TEACHERS, no less than their students, have generally looked upon instruction in writing as an exercise in frustration rather than as a form of learning. They spend long evenings marking "awk," "ww," and "sp," on leaden papers, knowing that except for the few "natural writers" in the class, the kids will take one discouraged look at the red-pencil corrections, and toss their compositions away.

"Five years ago I was ready to quit teaching," says Orlean Anderson, an 11th-grade English teacher at Lake Braddock High School in Burke, Va. "It was so deadly boring. I would tell the kids what to say in their papers, how to organize their thoughts, and how many paragraphs to write. It wasn't their paper, or their ideas. I decided something had to change." Today Anderson, along with thousands of other teachers who have participated in the National Writing Project and similar teacher training programs around the country, doesn't talk much about the frustrations of her profession.

An inspired teacher can transform the learning experience. That is the homely principle underlying the NWP, which is the outgrowth of a program started in Berkeley in the mid '70s, when an alarming number of freshmen at the University of California at Berkeley needed remedial writing instruction. In 1973, 46 percent of Berkeley's incoming freshmen (who represented the top 12 percent of their high school graduating classes) were required to take remedial writing. The following year, James Gray, supervisor of teacher education at the university, instituted a 5-week experimental summer program he called the Bay Area Writing Project.

"We put a premium on outstanding teachers, and we believe that the best teachers of teachers are teachers," Gray said several weeks ago in a talk at Catholic University. "They have more credibility than 'take the money and run' consultants or administrators or university authority figures." After all, says Gray, teachers have learned how to teach writing effectively "by trial and error in the island of the classroom."

In the Bay Area writing workshop, teachers from all disciplines and grade levels discussed successful teaching strategies, read current studies in rhetoric and composition, and polished their own writing. The concept quickly grew from a California phenomenon into a national movement. In 1977, with a grant from the National Endowment for the Humanities, the Bay Area Writing Project became the National Writing Project. By 1982, 41,000 teachers from the United States, Canada, Germany, Australia, and the Far East had been trained as "teacher consultants" who systematically work with other teachers to help them improve their teaching of writing. Today there are 103 National Writing Project sites at university campuses in 43 of the 50 states.

The first site in the Washington area was the Northern Virginia Writing Project, founded at George Mason University in 1978. The Virginia Writing Project now has seven branches, which have trained 545 teachers, who in turn have given workshops for 7,000 teachers in Virginia schools. And last month James Gray came to Washington to help launch the National Capital Area Writing Project at Catholic University, which will host its first summer institute in June, drawing 20 teachers from universities, colleges, and public and private schools in D.C. and Maryland.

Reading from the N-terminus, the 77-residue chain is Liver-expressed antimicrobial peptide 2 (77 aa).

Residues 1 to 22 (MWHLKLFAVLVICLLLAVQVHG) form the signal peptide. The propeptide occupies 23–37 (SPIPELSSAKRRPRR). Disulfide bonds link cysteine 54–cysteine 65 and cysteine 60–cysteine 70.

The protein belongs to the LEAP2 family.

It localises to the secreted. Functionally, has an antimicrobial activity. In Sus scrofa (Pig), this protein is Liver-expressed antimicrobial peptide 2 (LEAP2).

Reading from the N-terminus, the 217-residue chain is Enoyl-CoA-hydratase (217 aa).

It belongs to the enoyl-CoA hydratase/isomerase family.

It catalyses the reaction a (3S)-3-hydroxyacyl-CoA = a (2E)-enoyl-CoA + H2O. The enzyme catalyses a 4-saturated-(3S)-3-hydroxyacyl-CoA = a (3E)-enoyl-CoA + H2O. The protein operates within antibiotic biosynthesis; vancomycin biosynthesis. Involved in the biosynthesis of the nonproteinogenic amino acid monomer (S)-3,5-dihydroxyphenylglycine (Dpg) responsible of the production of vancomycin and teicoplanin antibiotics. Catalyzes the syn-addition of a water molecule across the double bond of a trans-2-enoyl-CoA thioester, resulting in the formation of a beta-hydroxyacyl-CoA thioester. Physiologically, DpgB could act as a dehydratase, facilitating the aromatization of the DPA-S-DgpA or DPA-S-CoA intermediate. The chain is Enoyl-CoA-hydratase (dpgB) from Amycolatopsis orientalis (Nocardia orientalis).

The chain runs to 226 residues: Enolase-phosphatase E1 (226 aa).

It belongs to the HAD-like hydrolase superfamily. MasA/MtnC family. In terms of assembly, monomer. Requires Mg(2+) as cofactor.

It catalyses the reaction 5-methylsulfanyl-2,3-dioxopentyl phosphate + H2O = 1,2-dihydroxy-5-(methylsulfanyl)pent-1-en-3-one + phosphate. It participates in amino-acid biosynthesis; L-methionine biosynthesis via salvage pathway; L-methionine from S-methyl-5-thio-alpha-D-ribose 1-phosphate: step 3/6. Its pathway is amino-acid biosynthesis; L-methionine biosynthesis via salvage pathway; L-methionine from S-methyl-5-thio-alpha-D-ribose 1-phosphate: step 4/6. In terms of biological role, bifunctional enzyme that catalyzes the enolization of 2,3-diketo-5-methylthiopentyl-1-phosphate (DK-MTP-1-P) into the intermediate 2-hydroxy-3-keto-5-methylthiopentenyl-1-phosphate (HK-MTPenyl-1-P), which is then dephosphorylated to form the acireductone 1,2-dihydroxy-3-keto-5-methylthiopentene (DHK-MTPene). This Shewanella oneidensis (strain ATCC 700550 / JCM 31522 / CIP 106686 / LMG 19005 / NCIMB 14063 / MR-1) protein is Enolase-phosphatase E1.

On a more modest scale, a similar effort to encourage teachers to adopt rigorous and imaginative approaches to the teaching of writing is taking place at Georgetown University. "The realization behind all these programs is that teachers haven't had a chance to talk to each other. . . . We provide them with the occasion to discuss their work with each other as professionals," says James Slevin, a professor of English and the founder of the Georgetown University- D.C. Schools Articulation Program.

Like Gray, Slevin believes in an "educational community," in which universities, as well as teachers and administrators in the secondary schools, seek ways of addressing the literacy crisis. And he, too, is convinced that the best way to improve the schools is by building upon teachers' experience, not by relentessly pointing out their failures. In 1977, when average SAT verbal scores for District students had dipped into the low 300s, Slevin began visiting the high schools and talking with the teachers. He found that they, like their students, shied away from writing assignments because they lacked confidence and training. The following year Slevin organized a graduate seminar at Georgetown at which teachers from the District public schools discussed ways to improve their teaching of literature and composition.

In 1981, with a grant from NEH and the District of Columbia Community Humanities Council, the program expanded to include a series of seminars, open to teachers of all disciplines in D.C.'s private and public secondary schools. This year 30 teachers from six public and two private schools in D.C. (Eastern, Spingarn, and Coolidge high schools; Elliot, Rabaut, and Roper junior highs; St. Alban's and Immaculate Conception) are participating in four workshops, which meet twice monthly from September through May.

In addition to attending the Georgetown seminars, participants hold informal writing conferences in their own schools, which are open to administrators, teachers and students. Like the National Writing Project, the Articulation Program is designed to get entire school administrations, and eventually an entire school district, actively committed to improving student writing skills.